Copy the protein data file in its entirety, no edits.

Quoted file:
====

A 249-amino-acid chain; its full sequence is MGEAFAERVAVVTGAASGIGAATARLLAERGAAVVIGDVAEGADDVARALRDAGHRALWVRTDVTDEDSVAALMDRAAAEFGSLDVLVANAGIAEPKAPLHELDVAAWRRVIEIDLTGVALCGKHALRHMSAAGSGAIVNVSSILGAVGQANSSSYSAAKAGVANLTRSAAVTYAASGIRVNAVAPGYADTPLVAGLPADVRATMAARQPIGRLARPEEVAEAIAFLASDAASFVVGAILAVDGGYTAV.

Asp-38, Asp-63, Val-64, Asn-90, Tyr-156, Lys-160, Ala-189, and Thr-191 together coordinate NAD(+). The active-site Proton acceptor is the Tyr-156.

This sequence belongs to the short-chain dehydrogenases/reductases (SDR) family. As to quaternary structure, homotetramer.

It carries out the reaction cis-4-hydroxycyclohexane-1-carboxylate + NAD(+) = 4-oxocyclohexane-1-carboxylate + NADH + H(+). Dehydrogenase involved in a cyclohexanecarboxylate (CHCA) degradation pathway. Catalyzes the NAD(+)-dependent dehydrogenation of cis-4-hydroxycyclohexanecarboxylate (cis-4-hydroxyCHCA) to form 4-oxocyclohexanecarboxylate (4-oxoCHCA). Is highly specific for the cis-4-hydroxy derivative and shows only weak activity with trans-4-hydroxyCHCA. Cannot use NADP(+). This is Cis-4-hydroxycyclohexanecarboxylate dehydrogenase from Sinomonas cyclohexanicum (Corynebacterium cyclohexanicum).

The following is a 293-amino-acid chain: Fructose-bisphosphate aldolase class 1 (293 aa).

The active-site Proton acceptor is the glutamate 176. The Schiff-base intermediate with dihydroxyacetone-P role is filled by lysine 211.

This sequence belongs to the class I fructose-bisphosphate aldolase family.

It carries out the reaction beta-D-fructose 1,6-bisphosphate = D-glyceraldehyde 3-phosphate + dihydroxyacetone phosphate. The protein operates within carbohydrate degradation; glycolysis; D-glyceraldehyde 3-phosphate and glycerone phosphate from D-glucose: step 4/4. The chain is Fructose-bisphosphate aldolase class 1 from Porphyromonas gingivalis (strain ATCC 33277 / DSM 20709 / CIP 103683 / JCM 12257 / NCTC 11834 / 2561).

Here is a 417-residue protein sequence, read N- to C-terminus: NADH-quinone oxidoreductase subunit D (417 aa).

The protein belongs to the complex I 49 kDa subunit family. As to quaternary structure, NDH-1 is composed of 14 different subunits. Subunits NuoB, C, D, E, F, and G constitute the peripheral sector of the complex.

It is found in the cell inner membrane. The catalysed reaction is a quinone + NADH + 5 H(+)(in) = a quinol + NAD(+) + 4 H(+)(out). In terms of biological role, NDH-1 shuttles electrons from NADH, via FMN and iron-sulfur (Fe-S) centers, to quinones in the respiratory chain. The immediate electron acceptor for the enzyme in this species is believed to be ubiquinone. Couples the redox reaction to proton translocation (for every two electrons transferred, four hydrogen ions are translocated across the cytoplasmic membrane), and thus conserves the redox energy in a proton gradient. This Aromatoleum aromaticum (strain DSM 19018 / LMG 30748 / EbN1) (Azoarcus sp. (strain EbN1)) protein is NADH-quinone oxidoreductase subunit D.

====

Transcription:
A 249-amino-acid chain; its full sequence is MGEAFAERVAVVTGAASGIGAATARLLAERGAAVVIGDVAEGADDVARALRDAGHRALWVRTDVTDEDSVAALMDRAAAEFGSLDVLVANAGIAEPKAPLHELDVAAWRRVIEIDLTGVALCGKHALRHMSAAGSGAIVNVSSILGAVGQANSSSYSAAKAGVANLTRSAAVTYAASGIRVNAVAPGYADTPLVAGLPADVRATMAARQPIGRLARPEEVAEAIAFLASDAASFVVGAILAVDGGYTAV.

Asp-38, Asp-63, Val-64, Asn-90, Tyr-156, Lys-160, Ala-189, and Thr-191 together coordinate NAD(+). The active-site Proton acceptor is the Tyr-156.

This sequence belongs to the short-chain dehydrogenases/reductases (SDR) family. As to quaternary structure, homotetramer.

It carries out the reaction cis-4-hydroxycyclohexane-1-carboxylate + NAD(+) = 4-oxocyclohexane-1-carboxylate + NADH + H(+). Dehydrogenase involved in a cyclohexanecarboxylate (CHCA) degradation pathway. Catalyzes the NAD(+)-dependent dehydrogenation of cis-4-hydroxycyclohexanecarboxylate (cis-4-hydroxyCHCA) to form 4-oxocyclohexanecarboxylate (4-oxoCHCA). Is highly specific for the cis-4-hydroxy derivative and shows only weak activity with trans-4-hydroxyCHCA. Cannot use NADP(+). This is Cis-4-hydroxycyclohexanecarboxylate dehydrogenase from Sinomonas cyclohexanicum (Corynebacterium cyclohexanicum).

The following is a 293-amino-acid chain: Fructose-bisphosphate aldolase class 1 (293 aa).

The active-site Proton acceptor is the glutamate 176. The Schiff-base intermediate with dihydroxyacetone-P role is filled by lysine 211.

This sequence belongs to the class I fructose-bisphosphate aldolase family.

It carries out the reaction beta-D-fructose 1,6-bisphosphate = D-glyceraldehyde 3-phosphate + dihydroxyacetone phosphate. The protein operates within carbohydrate degradation; glycolysis; D-glyceraldehyde 3-phosphate and glycerone phosphate from D-glucose: step 4/4. The chain is Fructose-bisphosphate aldolase class 1 from Porphyromonas gingivalis (strain ATCC 33277 / DSM 20709 / CIP 103683 / JCM 12257 / NCTC 11834 / 2561).

Here is a 417-residue protein sequence, read N- to C-terminus: NADH-quinone oxidoreductase subunit D (417 aa).

The protein belongs to the complex I 49 kDa subunit family. As to quaternary structure, NDH-1 is composed of 14 different subunits. Subunits NuoB, C, D, E, F, and G constitute the peripheral sector of the complex.

It is found in the cell inner membrane. The catalysed reaction is a quinone + NADH + 5 H(+)(in) = a quinol + NAD(+) + 4 H(+)(out). In terms of biological role, NDH-1 shuttles electrons from NADH, via FMN and iron-sulfur (Fe-S) centers, to quinones in the respiratory chain. The immediate electron acceptor for the enzyme in this species is believed to be ubiquinone. Couples the redox reaction to proton translocation (for every two electrons transferred, four hydrogen ions are translocated across the cytoplasmic membrane), and thus conserves the redox energy in a proton gradient. This Aromatoleum aromaticum (strain DSM 19018 / LMG 30748 / EbN1) (Azoarcus sp. (strain EbN1)) protein is NADH-quinone oxidoreductase subunit D.